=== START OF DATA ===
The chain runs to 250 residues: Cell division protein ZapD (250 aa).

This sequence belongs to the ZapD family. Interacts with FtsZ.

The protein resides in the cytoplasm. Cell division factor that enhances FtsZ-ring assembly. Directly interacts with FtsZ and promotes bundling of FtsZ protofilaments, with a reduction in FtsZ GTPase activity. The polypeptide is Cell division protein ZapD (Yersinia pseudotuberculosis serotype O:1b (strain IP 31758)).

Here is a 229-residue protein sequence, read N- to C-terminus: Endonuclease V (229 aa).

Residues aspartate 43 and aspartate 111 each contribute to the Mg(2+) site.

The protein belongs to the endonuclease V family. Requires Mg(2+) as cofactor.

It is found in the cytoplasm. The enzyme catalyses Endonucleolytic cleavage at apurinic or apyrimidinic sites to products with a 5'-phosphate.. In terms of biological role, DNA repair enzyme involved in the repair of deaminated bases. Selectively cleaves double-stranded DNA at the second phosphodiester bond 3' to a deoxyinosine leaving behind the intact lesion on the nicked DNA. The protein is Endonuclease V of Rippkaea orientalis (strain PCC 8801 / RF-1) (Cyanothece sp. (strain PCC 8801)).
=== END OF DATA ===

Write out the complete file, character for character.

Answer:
The chain runs to 250 residues: Cell division protein ZapD (250 aa).

This sequence belongs to the ZapD family. Interacts with FtsZ.

The protein resides in the cytoplasm. Cell division factor that enhances FtsZ-ring assembly. Directly interacts with FtsZ and promotes bundling of FtsZ protofilaments, with a reduction in FtsZ GTPase activity. The polypeptide is Cell division protein ZapD (Yersinia pseudotuberculosis serotype O:1b (strain IP 31758)).

Here is a 229-residue protein sequence, read N- to C-terminus: Endonuclease V (229 aa).

Residues aspartate 43 and aspartate 111 each contribute to the Mg(2+) site.

The protein belongs to the endonuclease V family. Requires Mg(2+) as cofactor.

It is found in the cytoplasm. The enzyme catalyses Endonucleolytic cleavage at apurinic or apyrimidinic sites to products with a 5'-phosphate.. In terms of biological role, DNA repair enzyme involved in the repair of deaminated bases. Selectively cleaves double-stranded DNA at the second phosphodiester bond 3' to a deoxyinosine leaving behind the intact lesion on the nicked DNA. The protein is Endonuclease V of Rippkaea orientalis (strain PCC 8801 / RF-1) (Cyanothece sp. (strain PCC 8801)).